Indirect costs of depression and other mental and behavioural disorders for Australia from 2015 to 2030

Deborah Schofield, Michelle Cunich, Rupendra Shrestha, Robert Tanton, Lennert Veerman, Simon Kelly, Megan Passey

Research output: Contribution to journalArticlepeer-review

10 Citations (Scopus)
547 Downloads (Pure)


Background: The impact of mental disorders has been assessed in relation to longevity and quality of life; however, mental disorders also have an impact on productive life-years (PLYs).

Aims: To quantify the long-term costs of Australians aged 45-64 having lost PLYs because of mental disorders.

Method: The Survey of Disability, Ageing and Carers 2003, 2009 formed the base population of Health&WealthMOD2030 - a microsimulation model integrating output from the Static Incomes Model, the Australian Population and Policy Simulation Model, the Treasury and the Australian Burden of Disease Study.

Results: For depression, individuals incurred a loss of AU$1062 million in income in 2015, projected to increase to AU$1539 million in 2030 (45% increase). The government is projected to incur costs comprising a 22% increase in social security payments and a 45% increase in lost taxes as a result of depression through its impact on PLYs.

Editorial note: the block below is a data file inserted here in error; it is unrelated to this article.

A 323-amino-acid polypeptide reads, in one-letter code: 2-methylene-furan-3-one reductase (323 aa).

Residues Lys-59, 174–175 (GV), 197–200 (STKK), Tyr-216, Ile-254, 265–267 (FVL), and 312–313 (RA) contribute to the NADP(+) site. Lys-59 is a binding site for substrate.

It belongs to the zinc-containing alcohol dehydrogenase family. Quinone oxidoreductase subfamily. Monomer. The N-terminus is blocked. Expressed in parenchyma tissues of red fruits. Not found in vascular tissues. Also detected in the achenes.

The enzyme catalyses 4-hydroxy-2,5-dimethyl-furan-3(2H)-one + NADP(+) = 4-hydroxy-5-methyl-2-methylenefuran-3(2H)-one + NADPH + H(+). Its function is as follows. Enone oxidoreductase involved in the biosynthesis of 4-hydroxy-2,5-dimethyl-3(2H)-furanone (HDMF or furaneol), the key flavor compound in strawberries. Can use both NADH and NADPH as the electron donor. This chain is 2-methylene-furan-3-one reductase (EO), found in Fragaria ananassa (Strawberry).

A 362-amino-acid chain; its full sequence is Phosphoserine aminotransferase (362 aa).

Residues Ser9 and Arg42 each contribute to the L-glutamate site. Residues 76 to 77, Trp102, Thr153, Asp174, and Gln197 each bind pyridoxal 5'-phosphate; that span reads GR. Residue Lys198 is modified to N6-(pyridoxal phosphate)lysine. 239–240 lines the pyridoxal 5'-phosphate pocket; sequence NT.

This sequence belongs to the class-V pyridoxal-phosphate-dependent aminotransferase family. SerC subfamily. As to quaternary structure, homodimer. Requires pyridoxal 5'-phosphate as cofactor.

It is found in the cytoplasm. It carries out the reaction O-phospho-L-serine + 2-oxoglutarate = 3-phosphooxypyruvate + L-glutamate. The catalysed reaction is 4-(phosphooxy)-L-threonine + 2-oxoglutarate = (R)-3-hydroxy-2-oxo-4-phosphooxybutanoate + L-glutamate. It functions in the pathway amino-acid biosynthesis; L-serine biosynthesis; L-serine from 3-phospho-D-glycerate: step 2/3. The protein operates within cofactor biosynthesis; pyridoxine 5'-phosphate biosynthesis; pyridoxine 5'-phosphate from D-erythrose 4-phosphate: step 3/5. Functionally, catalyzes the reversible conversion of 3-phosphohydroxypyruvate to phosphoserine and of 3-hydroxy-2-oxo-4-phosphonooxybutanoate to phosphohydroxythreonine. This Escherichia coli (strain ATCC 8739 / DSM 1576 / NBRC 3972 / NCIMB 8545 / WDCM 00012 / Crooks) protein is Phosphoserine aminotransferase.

Conclusions: Effectiveness of mental health programmes should be judged not only in terms of healthcare use but also quality of life and economic well-being.

Original languageEnglish
Article numbere40
Number of pages7
JournalBJPsych Open
Issue number3
Publication statusPublished - 3 May 2019

Bibliographical note

Copyright The Royal College of Psychiatrists 2019. Version archived for private and non-commercial use with the permission of the author/s and according to publisher conditions. For further rights please contact the publisher.


  • Mental and behavioural disorders
  • productive life-years (PLYs)
  • microsimulation model


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